Tuesday 2nd of November
A day in and around Kathmandu
The 7am alarm failed to wake either of us and at 7:40 we had to jump out of bed for breakfast at 7:45! It felt rather like the middle of the night that it was in
Leaving at 8:30, in the morning sun, the minibus fought its way through rush hour traffic to travel the 10 miles east to Bhaktapur. The road climbed slightly to provide views of snow covered Himalayan peaks. The town is medieval and is known for ornately carved buildings, as well as for its temples.
Strolling slowly through the bricked streets, we observed women drying rice in the sun by spreading it on tarpaulins, then raking a thin layer off the top to allow rice beneath to dry.
There were potters, making jars, and tiny dishes for butter lamps, and drying them in the sun.
A lovely open square (
The few hawkers around were left behind as we entered the peace of the 55 windowed Palace, where a view of the sacred interior was obtained from an ornately carved doorway. Nearby was a pool, sunken and green, with a couple of bronze snake statues and surrounded by stone snakes. A statue of King Malla, whose 15th century fortifications dominate Bhaktapur, towered in the square. All around Bhaktapur were the petals of Hindu offerings, and the smell of incense.
During the drive back, shopping was available, but none of us wanted to buy. It was a short stop.
After returning to the hotel at around noon,
I braved the cold outdoor pool on the 5th floor, the attraction being a swim
Had lunch in the hotel - buffet style, with some excellent puddings.
At 2pm, Sanjeev started his briefing on our trek.
This was done in the outdoor bar on the 5th floor, with a wide panorama of the
hills around the city, over which flew the occasional bird of prey. He informed
us about money, tents, a typical day etc, and gave us maps of the
A walk to the Thamel district next, with Sanjeev to show the way to Shona's, supplier of outdoor gear. Here, Mary had ordered a down jacket and paid around £30 for a garment similar to ones that had cost the rest of us around £150 at home. [Martin and Sue still have these wonderful jackets that were purchased for this trip - ed.] I bought a fleece for my nephew, Jacob, and the others made various purchases.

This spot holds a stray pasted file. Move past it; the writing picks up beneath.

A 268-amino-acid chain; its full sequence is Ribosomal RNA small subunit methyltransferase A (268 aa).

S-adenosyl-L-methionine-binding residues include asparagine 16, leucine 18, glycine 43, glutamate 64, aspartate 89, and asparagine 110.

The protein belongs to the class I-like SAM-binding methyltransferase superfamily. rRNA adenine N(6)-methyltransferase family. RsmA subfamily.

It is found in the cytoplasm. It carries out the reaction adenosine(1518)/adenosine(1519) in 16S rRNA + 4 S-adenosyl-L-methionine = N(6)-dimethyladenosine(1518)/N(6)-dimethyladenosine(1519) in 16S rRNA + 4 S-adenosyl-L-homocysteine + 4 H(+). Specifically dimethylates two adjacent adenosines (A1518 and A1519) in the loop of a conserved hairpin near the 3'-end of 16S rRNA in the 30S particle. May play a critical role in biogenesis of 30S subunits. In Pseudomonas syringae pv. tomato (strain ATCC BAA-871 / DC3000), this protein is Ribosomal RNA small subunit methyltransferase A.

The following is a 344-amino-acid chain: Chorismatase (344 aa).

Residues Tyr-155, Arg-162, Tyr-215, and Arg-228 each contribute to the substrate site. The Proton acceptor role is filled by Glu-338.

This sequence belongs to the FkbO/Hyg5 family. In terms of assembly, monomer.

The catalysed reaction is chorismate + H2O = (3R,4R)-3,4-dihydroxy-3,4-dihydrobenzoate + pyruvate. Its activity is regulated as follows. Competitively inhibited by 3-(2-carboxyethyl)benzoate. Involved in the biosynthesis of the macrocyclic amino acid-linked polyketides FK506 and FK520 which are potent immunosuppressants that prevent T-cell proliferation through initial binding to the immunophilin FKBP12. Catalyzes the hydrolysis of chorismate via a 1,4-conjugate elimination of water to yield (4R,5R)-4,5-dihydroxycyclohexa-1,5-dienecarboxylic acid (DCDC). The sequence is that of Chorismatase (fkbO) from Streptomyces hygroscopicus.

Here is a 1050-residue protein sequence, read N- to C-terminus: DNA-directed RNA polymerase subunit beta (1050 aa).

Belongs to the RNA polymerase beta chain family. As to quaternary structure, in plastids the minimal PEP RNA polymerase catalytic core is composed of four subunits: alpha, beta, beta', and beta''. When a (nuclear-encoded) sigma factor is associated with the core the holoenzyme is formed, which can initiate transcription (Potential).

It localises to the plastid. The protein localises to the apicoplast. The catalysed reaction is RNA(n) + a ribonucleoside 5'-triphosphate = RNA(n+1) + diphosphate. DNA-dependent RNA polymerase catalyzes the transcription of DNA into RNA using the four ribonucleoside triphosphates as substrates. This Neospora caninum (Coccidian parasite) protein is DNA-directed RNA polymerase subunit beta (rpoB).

The Thamel district is the shopping centre and was a hub for tourists. Good natured encouragement to buy goods came from the shopkeepers. Large signs hang from the shops, making the area colourful. Becaks are pedalled along the narrow streets, so you had to watch your back.
Our route there and back involved risking limbs to cross the roads, busy with buses, motorcycles and vans, as well as cars and the odd cow.
There were also fruit bats hanging high in the trees at the road edge - they were very large.
In the hour back at the hotel between 5:30 and 6:30pm, our new black and red kit bags [still in use - ed] were packed. These will be carried by porters, with us carrying day sacks.
After dark, with slightly quieter roads, we returned to the Thamel district and had a meal at the Third Eye. Our table in the back was in a dimly lit room and we sat on cushions - easier for some than others. Nice meals of currys and naan breads, and Everest beer. Afterwards the streets were still busy and the neon lights were quite a sight.
An early night was called for as we must
wake up at 6am from tomorrow onwards. Our TV brings the latest about the